I love visiting this type of market because you get to blend with the locals and try certain foods that you may not see in a grocery store. Most food-sellers will offer samples of what they are selling, so come on an empty stomach and try away! When in Armenia, right?!
Definitely try the dried and candied fruits, and the famous sujukh (a long band of walnuts dipped in grape juice – called churchkella in Georgia!) And, pick up some nuts, spices, produce, and herbs here if you booked a room with a kitchen.
19. Then, set up a picnic.
One of the best things to do in Yerevan, hands down, is people-watching. I always find it fascinating to observe local people going about their lives in another country.
After stopping at the GUM market (or anywhere else you prefer to grab lunch), find one of the many green parks in Yerevan and set up a tasty picnic lunch. My personal suggestion for your picnic spot is the Alley of Khatchkars, mentioned above, because they have benches set up in this prime people-watching spot.
20. Check out the architecture at the Saint Gregory the Illuminator Cathedral.
Christianity plays a huge part in Armenian society. As the first nation to officially adopt Christianity, Armenia is hoe to more than 4,000 churches and monasteries spread across this tiny country.
The largest church in all of Armenia is the Saint Gregory the Illuminator Cathedral, and it is grand! While the decor is understated, the architecture is impressive, and typical of the Armenian style.
Saint Gregory the Illuminator Cathedral is free to enter.
21. Visit Katoghike, one of the oldest churches in the city.
Katoghike Holy Mother of God Church is a small medieval church located on the corner of Sayat Nova and Abovyan streets. It dates all the way back to the 13th century – the year 1264, to be exact. This makes it one of the oldest churches in Yerevan.
In 1936, the basilica of this tiny church was demolished to make way for residential buildings instead. Katoghike was found by surprise, encased within the structure of the large basilica. And, the structure stayed while construction went on around it.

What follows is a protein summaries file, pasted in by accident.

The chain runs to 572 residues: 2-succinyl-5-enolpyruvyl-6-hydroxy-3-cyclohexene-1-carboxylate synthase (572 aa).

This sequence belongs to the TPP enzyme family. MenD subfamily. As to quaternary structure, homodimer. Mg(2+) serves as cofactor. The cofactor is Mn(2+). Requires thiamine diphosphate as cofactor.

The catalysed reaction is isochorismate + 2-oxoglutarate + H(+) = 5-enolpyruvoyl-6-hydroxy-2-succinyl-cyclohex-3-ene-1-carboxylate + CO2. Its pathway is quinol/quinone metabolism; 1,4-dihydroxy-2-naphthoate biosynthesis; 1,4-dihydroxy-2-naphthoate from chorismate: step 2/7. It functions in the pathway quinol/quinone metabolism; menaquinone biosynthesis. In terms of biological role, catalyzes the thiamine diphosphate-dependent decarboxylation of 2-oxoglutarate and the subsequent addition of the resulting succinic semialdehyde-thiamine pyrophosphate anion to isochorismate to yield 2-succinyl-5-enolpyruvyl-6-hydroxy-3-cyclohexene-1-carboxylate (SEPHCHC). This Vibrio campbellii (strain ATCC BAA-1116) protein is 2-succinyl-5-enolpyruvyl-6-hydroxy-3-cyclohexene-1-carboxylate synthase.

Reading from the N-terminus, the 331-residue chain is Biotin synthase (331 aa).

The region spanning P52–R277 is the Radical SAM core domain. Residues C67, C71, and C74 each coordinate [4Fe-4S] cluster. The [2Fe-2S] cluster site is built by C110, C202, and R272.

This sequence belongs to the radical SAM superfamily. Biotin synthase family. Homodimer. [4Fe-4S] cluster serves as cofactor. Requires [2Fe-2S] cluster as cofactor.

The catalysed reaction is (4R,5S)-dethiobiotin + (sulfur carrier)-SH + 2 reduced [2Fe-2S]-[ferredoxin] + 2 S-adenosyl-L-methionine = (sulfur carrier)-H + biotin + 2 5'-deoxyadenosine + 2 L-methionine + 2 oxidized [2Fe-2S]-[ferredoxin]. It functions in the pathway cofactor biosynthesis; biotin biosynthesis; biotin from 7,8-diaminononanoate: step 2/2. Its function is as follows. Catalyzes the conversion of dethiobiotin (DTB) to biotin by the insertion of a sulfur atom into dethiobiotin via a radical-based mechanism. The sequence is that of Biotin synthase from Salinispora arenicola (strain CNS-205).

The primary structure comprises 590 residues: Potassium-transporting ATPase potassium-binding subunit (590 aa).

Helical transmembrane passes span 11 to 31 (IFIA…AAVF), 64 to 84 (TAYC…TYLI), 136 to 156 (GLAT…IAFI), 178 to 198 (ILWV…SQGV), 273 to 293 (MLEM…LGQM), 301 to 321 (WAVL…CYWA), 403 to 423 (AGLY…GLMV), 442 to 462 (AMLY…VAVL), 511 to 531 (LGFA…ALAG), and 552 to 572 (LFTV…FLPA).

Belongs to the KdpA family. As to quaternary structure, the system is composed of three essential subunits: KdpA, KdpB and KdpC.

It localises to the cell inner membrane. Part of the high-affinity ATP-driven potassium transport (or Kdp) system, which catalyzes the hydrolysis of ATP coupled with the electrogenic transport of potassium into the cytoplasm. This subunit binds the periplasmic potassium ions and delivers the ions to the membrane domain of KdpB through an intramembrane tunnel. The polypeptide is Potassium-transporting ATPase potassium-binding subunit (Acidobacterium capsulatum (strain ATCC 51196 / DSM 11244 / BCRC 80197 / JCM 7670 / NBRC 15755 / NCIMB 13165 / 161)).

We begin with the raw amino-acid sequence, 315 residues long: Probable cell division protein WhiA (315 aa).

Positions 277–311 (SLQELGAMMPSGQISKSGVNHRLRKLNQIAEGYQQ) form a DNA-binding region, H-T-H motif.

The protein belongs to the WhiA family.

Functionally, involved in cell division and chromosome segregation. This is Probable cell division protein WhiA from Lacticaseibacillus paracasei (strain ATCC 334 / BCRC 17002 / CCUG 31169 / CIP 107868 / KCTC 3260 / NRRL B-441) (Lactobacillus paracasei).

Katoghike has survived many hardships, from earthquakes to Soviet era demolition, and yet somehow survivved intact.
22. Explore the Sergei Parajanov Museum
The Sergei Parajanov House Museum is a small, quirky museum dedicated to the famous filmmaker in Yerevan. Though he was born in Tbilisi, he lived for most of his life in Armenia.
The museum showcases Parajanov’s long career through an eclectic collection of films, mixed-media artwork and original, personal possessions. You truly “get to know” Sergei Parajanov as you walk through the museum.
It’s worth a stop even if you are not familiar with his work, and only costs 1000AMD.
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23. Observe traditional carpet weaving at the Megerian Carpet Museum.
Though it does require a taxi ride from central Yerevan, the Megerian Carpet Museum is more than worth a visit.
This privately owned museum and shop is run by a local family. It exhibits an impressive collection of colorful Armenian rugs from different regional schools. Demonstrations on how to weave and fabric dyeing take place daily..
If you are a fan of textiles and traditional crafts, then Megerian Carpet Museum is a spot you don’t want to miss.
24. Try Armenian wine.
If you aren’t going to make it out to Areni (which in my opinion is a mistake!) then you must at least try Armenia’s famous wine at one of Yerevan’s coolest wine bars.
Vino offers more than 25 local wines by the glass, so you can try a large selection for a small price. Glasses begin at 800 AMD for a generous pour.
Obviously, no wine night is complete without a nice cheese platter. Try local cheeses alongside your glass, or if you’re feeling decadent, a local dessert instead.
Vino is one of the best things to do in Yerevan for those looking to taste locally made wines. The wine bar is located on Saryan Street.
25. Get artsy at the TUMO Center for Creative Arts.
Having a background in the arts, I just couldn’t skip a visit here to TUMO. The TUMO Center for Creative Arts offers free tours to the public, so visitors can see the facilities, meet the artists, and see the creative projects they’re working on.